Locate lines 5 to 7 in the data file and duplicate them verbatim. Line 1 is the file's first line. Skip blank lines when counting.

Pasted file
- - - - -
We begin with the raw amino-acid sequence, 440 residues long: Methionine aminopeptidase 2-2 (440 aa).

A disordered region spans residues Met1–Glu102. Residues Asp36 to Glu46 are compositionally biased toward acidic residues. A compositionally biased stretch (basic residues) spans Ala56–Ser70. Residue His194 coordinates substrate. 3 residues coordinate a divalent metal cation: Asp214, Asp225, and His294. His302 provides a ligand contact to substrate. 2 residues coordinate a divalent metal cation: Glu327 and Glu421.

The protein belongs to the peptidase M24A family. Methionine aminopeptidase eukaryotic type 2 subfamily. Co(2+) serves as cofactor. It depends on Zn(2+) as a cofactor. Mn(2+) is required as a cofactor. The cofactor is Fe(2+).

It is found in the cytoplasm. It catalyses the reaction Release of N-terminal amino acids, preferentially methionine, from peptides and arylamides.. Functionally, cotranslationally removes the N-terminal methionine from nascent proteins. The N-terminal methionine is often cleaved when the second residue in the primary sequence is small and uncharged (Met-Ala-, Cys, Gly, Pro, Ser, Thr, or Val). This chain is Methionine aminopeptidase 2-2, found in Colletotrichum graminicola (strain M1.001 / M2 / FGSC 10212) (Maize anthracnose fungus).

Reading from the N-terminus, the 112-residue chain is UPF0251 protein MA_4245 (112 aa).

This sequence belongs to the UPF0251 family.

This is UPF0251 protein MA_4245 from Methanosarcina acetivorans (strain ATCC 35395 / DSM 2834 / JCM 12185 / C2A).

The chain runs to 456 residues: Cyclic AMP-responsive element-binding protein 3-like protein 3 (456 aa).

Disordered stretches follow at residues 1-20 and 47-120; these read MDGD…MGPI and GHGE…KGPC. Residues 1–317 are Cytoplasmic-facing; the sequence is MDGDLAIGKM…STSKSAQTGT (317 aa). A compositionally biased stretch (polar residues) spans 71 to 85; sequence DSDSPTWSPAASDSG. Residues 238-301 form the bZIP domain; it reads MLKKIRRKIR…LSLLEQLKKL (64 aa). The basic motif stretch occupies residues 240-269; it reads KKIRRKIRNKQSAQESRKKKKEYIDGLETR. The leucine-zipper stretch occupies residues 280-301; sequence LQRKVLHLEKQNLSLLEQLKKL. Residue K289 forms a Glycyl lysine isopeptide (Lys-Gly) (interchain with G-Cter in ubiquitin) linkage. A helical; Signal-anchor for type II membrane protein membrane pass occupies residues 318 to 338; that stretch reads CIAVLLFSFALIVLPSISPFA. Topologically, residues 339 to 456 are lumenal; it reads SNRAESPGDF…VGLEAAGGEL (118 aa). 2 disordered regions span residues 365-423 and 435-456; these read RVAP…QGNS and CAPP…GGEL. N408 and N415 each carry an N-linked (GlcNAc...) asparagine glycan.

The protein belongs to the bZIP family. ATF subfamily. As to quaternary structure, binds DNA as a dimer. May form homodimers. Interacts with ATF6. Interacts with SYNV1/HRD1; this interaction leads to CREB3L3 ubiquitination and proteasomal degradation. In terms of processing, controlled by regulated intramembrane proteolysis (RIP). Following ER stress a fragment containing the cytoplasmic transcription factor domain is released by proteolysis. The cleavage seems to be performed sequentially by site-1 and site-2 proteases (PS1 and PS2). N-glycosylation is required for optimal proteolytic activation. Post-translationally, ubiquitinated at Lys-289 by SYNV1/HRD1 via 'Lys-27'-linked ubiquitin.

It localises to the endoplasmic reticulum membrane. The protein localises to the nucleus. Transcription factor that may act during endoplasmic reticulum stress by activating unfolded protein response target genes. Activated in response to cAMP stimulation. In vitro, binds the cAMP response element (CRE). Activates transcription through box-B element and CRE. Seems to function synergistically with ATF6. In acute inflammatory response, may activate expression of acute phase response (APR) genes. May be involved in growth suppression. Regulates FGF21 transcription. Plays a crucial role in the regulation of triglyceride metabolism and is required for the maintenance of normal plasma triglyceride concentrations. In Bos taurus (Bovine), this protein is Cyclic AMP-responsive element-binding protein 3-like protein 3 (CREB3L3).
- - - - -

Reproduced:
Reading from the N-terminus, the 112-residue chain is UPF0251 protein MA_4245 (112 aa).

This sequence belongs to the UPF0251 family.

This is UPF0251 protein MA_4245 from Methanosarcina acetivorans (strain ATCC 35395 / DSM 2834 / JCM 12185 / C2A).